Louisiana’s biggest memorial to World War I is LSU’s Memorial Tower, erected in 1923 as a monument to Louisiana residents who had died during what was hopefully — and inaccurately, as it turned out — called the “war to end all wars.” Upon entering the tower, visitors can find the names of 1,447 fallen Louisiana warriors.
We must wonder, though, just how many LSU students — or their parents — know what Memorial Tower is meant to memorialize. We wonder, too, how much the average LSU student knows about World War I itself. It was a terrible, bloody conflict that advanced America’s stature as a world power and set the stage for the terrible carnage of World War II. All of that makes World War I worth remembering, although historical memory fades.
That’s why the arrival of “Dead Wake,” Erik Larson’s new best-seller about the sinking of the Lusitania, is such a welcome occasion. If anyone can make long-ago history seem riveting and relevant, it’s Larson, whose previous books include “Isaac’s Storm,” about a 1900 hurricane; “The Devil in the White City,” which chronicles a serial killer afoot in the 1893 Chicago World’s Fair; and “In the Garden of Beasts,” the story of an American diplomat in Hitler’s Berlin.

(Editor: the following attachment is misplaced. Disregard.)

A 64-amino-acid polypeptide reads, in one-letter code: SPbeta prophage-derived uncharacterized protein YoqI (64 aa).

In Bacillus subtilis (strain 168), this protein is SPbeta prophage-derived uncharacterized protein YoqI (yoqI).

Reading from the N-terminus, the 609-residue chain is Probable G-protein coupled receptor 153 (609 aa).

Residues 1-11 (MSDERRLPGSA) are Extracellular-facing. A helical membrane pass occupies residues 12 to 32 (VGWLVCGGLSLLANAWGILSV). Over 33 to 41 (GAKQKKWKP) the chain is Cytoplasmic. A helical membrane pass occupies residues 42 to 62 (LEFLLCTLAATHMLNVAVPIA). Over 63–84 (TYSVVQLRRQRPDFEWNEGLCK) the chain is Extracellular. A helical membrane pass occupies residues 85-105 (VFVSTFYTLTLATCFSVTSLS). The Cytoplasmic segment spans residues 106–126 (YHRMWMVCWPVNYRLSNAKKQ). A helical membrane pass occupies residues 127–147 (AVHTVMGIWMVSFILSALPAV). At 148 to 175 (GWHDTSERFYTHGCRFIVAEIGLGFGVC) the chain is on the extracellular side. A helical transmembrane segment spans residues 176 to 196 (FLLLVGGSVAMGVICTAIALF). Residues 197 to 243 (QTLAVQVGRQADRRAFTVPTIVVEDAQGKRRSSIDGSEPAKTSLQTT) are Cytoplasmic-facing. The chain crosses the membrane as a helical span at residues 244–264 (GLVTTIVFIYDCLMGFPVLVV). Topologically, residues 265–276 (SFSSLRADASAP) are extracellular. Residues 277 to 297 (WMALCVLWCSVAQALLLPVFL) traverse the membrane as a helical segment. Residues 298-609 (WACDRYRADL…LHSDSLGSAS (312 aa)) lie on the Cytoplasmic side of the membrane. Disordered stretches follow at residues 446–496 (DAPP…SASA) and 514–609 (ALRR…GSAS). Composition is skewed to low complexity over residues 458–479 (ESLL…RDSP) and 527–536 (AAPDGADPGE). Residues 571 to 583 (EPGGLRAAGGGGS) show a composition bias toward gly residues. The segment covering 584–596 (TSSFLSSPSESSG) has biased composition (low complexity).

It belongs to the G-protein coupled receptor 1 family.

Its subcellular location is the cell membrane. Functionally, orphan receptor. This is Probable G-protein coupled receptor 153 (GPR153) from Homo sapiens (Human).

Larson is a former reporter for The Wall Street Journal who writes about history with the urgency of breaking news. That’s why his books have sold millions of copies. He brings that same skill to the story of how a German submarine sank the British luxury liner Lusitania on May 7, 1915, claiming nearly 2,000 lives, including 123 Americans. The incident helped build momentum for America’s eventual entry into World War I, although Larson points out that U.S. involvement in the war was a long time in coming, even after the Lusitania’s demise.
Why does any of this matter today?
Although the German government had clearly warned that ocean liners traveling off the coast of Ireland would be in danger, the Lusitania’s owners green-lighted its cruise anyway — an intelligence oversight that speaks to our ongoing modern concerns about how to prevent violence against Americans overseas.
Larson’s chronicle of the emerging tactics of submarine warfare also foreshadows today’s age of military know-how, in which technology increasingly enables combatants to physically detach themselves from the carnage they cause.
But that carnage costs real human lives, as the names displayed at LSU’s Memorial Tower should remind us. The tower commemorates a period and a conflict that few LSU students probably know about. We hope their professors put Larson’s “Dead Wake” on the required reading list.